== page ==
The tropical islands of Antigua and Barbuda are located in the heart of the Caribbean about a thousand miles to the east of Jamaica and half that distance from Trinidad on the coast of South America. We are at 17- N latitude, about the same as the Cape Verde Islands and Bombay and 61- W longitude.
The island of Antigua was born out of the sea by a volcano about 30 million years ago. A young island in geologic time. On the northern flank of this volcano, reefs were formed, hence the greater part of Antigua is low lying and is composed of limestone rock.
The highest point of Antigua is 1,319 ft in the south-west and is called Boggy Peak, but the limestone Highlands of Barbuda rise to only 125 ft. The area of Antigua is 108 square miles, while Barbuda is 62 square miles. The population of the former is approaching 80,000, but the latter is relatively unpopulated at 1,300. Days and nights are refreshingly cooled by the gentle trade winds. Antigua boasts the largest expanse of freshwater in the whole of the Caribbean with a lake nearly two miles long by a mile wide.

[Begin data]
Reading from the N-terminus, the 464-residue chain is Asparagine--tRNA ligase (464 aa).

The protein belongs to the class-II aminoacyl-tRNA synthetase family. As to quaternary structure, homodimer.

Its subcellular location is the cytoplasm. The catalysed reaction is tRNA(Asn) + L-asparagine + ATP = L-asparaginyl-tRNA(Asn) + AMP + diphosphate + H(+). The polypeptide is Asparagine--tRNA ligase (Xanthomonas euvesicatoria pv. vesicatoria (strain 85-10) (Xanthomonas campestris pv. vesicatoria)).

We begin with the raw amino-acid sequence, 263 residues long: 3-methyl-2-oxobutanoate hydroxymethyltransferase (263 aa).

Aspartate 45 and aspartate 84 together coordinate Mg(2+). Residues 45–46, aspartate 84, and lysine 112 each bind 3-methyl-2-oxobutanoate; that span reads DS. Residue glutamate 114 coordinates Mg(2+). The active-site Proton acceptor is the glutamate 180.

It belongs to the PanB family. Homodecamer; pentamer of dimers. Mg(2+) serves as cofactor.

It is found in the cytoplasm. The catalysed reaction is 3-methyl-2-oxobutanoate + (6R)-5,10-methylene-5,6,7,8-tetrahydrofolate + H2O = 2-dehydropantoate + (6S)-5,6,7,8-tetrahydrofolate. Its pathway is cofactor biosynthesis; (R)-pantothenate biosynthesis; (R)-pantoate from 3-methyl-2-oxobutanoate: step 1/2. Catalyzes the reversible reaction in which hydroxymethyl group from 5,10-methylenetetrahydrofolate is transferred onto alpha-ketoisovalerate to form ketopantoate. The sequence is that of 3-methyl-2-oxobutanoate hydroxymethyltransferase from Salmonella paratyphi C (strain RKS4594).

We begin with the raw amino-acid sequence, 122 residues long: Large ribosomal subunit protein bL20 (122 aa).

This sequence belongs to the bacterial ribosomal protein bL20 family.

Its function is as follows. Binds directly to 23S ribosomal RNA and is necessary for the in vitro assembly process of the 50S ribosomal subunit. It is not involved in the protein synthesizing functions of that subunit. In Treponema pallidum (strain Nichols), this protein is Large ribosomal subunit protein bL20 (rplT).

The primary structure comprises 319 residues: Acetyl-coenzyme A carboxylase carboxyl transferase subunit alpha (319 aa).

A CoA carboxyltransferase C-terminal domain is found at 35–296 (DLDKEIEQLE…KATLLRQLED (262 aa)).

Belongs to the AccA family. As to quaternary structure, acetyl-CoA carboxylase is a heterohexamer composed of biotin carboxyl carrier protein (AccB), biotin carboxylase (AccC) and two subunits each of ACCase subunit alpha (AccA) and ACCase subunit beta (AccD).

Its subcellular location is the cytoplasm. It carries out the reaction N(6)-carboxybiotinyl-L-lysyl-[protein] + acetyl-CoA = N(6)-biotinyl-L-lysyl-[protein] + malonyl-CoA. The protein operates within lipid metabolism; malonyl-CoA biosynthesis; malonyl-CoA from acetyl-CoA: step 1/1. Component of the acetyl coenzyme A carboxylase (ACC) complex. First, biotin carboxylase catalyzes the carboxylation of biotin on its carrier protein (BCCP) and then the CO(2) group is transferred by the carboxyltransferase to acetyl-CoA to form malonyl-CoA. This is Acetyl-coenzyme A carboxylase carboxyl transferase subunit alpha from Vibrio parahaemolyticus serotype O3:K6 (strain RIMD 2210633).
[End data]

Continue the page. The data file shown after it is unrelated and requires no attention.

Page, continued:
Barbuda became separated from Antigua by about 28 miles, when the sea-levels of the world rose considerably at about 10,000 BC. Today parts of Barbuda are geologically flooded to form interesting lagoons. Here may be seen the largest breeding and nesting colony of the Magnificent Frigate Bird in the world. Barbuda supports a tremendous diversity of native habitats, as yet unthreatened by development. Reef-fringed Barbuda may be one of the best kept ecological secrets in the West Indies. Her rugged scenery, beautiful beaches, (one at least 12 miles long), lagoons and abundant wildlife may be a resource as valuable as its fisheries.